In addition, the free-flowing alcohol attracted even more tourists, making Atlantic City a popular convention destination. That prompted Johnson to build a brand new, state of the art convention hall. Johnson took a cut of every illegal activity that took place in Atlantic City and when Prohibition finally ended in 1933, Johnson was estimated to be making over $500,000 a year ($7 million today) from illicit activities.

Nucky Johnson and Steve Buscemi

FlickrNucky Johnson and Steve Buscemi, who portrays him on Boardwalk Empire.

However, the end of Prohibition brought new troubles for Johnson: Bootlegged alcohol, Atlantic City’s biggest source of wealth, was no longer necessary, and Johnson was facing intense scrutiny from the federal government. Johnson was always expensively dressed with his signature fresh red carnation always on his lapel, and his lavish parties, limousines, and other flamboyant displays of wealth drew attention.

He was not particularly shy about hiding how he had made his wealth, openly saying that Atlantic City had “whiskey, wine, women, song and slot machines. I won’t deny it and I won’t apologize for it. If the majority of the people didn’t want them they wouldn’t be profitable and they would not exist. The fact that they do exist proves to me that the people want them.”

In 1939, he was indicted for income tax evasion and was sentenced to ten years in federal prison along with a fine of $20,000. He served only four of those ten years before being paroled and avoided ever paying the fine by taking a pauper’s plea. He lived out the rest of his life in peace and died peacefully in his sleep at the age of 85.

Nucky Johnson remains an American icon, instrumental to the creation of Atlantic City. Like most icons, his story has been retold and exaggerated through various fictional portrayals, most famously as the character Nucky Thompson is based on in the popular HBO series Boardwalk Empire.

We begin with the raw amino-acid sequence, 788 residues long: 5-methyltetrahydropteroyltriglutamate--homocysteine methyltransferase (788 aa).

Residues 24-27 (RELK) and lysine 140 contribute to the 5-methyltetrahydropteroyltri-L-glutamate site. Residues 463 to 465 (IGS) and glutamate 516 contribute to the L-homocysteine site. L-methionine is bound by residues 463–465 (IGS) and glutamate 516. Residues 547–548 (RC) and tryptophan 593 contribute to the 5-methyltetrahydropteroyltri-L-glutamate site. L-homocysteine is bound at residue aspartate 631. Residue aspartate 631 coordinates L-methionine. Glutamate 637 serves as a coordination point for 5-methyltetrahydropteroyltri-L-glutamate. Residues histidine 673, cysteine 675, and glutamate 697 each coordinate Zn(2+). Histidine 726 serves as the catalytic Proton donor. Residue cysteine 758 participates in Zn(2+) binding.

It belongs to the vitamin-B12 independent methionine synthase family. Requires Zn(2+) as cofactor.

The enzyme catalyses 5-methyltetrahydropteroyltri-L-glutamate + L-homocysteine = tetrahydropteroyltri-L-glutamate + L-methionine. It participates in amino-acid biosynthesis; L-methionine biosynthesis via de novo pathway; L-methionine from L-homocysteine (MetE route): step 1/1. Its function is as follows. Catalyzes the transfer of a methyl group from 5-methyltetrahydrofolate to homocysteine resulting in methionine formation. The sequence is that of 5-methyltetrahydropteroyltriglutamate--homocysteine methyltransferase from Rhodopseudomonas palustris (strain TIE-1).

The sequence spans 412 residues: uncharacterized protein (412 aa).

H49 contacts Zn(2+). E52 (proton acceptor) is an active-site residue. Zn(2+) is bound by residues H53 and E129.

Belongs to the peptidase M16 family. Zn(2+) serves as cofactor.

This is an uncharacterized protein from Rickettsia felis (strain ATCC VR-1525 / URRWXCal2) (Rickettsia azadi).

However, the show takes several liberties, making Thompson a violent and competitive bootlegger who murdered others who interfered with his business.

In real life, despite his great wealth, illegal deals, and associations with shady characters, Nucky Johnson was never known to have killed anyone. Instead, he was well-liked by the public, generous with his wealth and so well-respected that he never needed to exert violence in order to build his empire in Atlantic City.

After learning about Nucky Johnson, check out the true story of the mobsters behind Goodfellas. Then, check out these female gangsters who clawed their way to the top.

Aimee Lamoureux
Aimee Lamoureux is a writer based in New York City who holds a Bachelor's in history from New York University. Her work has also appeared on Grunge, Mashed, and RealClearHistory.
Katie Serena
A former staff writer at All That's Interesting, Katie Serena has also published work in Salon.
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Lamoureux, Aimee. "The Wild Life Of Mobster Nucky Johnson And His Real-Life Boardwalk Empire.", May 7, 2018, Accessed May 21, 2024.